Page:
PaperCity Magazine

PaperCity Dallas July:August 2022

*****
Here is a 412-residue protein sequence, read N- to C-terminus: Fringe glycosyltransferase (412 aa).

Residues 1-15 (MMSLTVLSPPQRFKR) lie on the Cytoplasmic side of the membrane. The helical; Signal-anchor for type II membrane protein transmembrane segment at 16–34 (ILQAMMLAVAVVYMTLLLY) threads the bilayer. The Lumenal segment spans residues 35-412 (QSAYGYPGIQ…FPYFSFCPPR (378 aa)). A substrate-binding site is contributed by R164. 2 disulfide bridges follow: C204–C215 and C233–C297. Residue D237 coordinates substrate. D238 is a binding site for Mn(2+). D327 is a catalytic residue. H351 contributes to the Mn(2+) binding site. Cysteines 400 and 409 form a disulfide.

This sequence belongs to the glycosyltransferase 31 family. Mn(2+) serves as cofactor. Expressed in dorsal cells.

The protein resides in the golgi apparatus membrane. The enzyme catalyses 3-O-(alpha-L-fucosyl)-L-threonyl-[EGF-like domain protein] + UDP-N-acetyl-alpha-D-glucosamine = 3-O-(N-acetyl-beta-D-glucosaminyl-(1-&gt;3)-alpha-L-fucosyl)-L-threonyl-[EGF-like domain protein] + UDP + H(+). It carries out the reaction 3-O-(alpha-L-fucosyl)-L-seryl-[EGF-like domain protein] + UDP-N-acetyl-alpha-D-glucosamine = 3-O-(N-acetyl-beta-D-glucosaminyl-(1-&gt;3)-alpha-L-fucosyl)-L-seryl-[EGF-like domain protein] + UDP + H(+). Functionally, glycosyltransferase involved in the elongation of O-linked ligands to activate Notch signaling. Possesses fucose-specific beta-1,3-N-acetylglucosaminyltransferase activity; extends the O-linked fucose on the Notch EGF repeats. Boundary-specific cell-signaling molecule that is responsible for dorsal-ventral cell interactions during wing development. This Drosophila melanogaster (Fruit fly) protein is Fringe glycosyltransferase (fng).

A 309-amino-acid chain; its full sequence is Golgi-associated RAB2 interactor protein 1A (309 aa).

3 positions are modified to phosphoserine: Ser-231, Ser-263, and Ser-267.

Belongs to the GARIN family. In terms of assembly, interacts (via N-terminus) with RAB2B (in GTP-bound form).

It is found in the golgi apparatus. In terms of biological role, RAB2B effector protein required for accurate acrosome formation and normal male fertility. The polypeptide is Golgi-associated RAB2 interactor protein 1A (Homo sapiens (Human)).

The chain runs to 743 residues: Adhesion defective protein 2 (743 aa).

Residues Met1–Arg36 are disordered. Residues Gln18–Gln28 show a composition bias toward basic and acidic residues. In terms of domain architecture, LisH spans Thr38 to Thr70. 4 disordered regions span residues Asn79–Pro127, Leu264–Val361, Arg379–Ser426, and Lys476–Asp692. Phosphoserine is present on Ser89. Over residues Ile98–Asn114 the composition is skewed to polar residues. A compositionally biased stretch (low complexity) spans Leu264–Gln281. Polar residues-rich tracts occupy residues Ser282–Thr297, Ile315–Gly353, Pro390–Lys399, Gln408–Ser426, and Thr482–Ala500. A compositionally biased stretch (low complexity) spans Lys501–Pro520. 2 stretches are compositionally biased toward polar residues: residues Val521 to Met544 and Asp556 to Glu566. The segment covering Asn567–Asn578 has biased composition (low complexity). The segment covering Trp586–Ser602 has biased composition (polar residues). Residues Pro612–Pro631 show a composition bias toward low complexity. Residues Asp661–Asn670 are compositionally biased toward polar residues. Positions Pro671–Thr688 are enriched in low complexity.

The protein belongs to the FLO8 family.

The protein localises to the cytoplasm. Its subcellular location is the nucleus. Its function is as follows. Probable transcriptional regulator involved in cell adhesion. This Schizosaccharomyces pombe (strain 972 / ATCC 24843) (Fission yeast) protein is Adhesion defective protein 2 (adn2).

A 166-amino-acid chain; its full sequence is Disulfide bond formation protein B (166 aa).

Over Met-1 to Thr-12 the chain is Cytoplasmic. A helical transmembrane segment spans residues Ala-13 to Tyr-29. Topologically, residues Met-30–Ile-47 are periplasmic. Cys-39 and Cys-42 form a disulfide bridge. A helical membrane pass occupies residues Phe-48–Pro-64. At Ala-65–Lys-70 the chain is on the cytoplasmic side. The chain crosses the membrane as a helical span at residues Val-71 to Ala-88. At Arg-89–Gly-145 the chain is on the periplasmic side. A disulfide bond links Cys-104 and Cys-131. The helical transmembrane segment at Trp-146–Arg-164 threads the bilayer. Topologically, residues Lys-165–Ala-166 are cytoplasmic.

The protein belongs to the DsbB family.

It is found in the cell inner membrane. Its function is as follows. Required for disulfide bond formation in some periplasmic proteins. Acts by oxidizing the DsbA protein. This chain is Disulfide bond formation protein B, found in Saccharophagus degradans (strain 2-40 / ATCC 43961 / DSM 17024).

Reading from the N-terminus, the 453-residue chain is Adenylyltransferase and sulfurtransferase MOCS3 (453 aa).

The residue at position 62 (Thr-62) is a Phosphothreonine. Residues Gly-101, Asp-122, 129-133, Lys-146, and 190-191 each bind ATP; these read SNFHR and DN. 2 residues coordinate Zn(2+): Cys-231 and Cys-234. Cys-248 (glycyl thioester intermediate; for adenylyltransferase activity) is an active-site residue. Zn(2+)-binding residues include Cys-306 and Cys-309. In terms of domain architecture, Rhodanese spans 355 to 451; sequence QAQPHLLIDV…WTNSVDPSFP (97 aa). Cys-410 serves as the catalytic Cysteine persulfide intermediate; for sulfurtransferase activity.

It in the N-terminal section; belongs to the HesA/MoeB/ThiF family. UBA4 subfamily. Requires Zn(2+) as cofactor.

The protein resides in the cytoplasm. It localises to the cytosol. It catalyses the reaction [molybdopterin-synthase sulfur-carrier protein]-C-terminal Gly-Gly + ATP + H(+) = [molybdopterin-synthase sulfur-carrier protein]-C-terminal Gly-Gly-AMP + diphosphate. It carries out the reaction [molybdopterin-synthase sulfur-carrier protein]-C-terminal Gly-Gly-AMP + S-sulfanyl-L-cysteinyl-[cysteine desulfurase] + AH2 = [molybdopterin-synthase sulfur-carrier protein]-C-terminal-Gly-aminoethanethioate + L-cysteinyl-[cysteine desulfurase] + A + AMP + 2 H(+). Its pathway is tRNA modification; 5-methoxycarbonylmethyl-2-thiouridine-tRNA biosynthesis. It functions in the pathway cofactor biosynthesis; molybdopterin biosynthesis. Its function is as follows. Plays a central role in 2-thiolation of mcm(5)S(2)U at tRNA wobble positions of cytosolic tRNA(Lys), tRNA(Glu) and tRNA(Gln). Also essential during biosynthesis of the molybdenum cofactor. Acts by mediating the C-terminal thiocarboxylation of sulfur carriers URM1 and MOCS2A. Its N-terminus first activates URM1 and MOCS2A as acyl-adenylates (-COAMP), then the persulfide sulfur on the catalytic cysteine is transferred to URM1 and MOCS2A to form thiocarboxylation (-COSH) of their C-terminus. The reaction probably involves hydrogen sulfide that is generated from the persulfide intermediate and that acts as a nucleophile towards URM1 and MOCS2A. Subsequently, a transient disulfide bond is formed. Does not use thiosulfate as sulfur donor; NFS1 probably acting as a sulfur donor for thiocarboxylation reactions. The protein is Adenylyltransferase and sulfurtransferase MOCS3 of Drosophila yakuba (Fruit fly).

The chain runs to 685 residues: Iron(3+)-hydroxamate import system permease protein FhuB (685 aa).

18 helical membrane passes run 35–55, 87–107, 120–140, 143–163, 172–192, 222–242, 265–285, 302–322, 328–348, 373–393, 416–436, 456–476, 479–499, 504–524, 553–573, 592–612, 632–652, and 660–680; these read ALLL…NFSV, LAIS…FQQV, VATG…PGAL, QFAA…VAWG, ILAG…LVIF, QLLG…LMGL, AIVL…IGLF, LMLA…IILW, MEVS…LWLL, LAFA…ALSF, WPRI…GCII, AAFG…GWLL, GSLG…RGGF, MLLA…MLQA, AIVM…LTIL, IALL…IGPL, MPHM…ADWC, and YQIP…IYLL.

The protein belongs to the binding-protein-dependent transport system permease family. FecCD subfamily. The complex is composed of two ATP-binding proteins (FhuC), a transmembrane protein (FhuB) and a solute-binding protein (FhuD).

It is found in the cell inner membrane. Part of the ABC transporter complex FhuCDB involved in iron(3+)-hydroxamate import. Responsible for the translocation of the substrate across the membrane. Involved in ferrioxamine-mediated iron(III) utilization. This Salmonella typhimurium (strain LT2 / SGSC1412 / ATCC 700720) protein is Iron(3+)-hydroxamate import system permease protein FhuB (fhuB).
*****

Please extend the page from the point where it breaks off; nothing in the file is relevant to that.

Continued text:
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J U LY 1 9 – O C TO B E R 9, 2 0 2 2 T H R O U G H J U LY 3 1, 2 0 2 2 The Language of Beauty in African Art was organized by The Art Institute of Chicago. Slay: Artemisia Gentileschi and Kehinde Wiley is organized by the Museo e Real Bosco di Capodimonte, the North Carolina Museum of Art, the Kimbell Art Museum, and The Museum Box. The Kimbell Art Museum is supported in part by Arts Fort Worth, the Texas Commission on the Arts, and the National Endowment for the Arts. Promotional support provided by: Female Face Mask (detail), Chokwe, Angola, 19th–early 20th century, wood, pigment, metal, and fiber. Private collection. Courtesy of Schweizer Premodern, New York; Female Face Mask (Kambanda) (detail), Eastern Pende, Democratic Republic of the Congo, 20th century, wood, pigment, fiber, and metal. Museum Rietberg, Zurich, gift of Barbara and Eberhard Fischer, HH 21a; Face Mask (Agbogho Mmuo) (detail), Igbo, Nigeria, 20th century, wood and pigment. Detroit Institute of Arts, Bequest of Robert H. Tannahill, 70.99; Artemisia Gentileschi (Rome 1593–Naples c. 1653), Judith and Holofernes (detail), c. 1612–1617. Oil on canvas, 159 x 126 cm, inv. Q 378, Napoli, Museo e Real Bosco di Capodimonte; Kehinde Wiley (American, born 1977), Judith and Holofernes (detail), 2012. Oil on linen, framed: 130 1/2 x 99 7/8 in. (331.5 x 253.7 cm), purchased with funds from Mr. and Mrs. Gordon Hanes in honor of Dr. Emily Farnham, by exchange, and from the North Carolina State Art Society (Robert F. Phifer Bequest), 2012, 2012.6. Kehinde Wiley, Judith and Holofernes, 2012. © Kehinde Wiley. Courtesy of the North Carolina Museum of Art and Sean Kelly, New York

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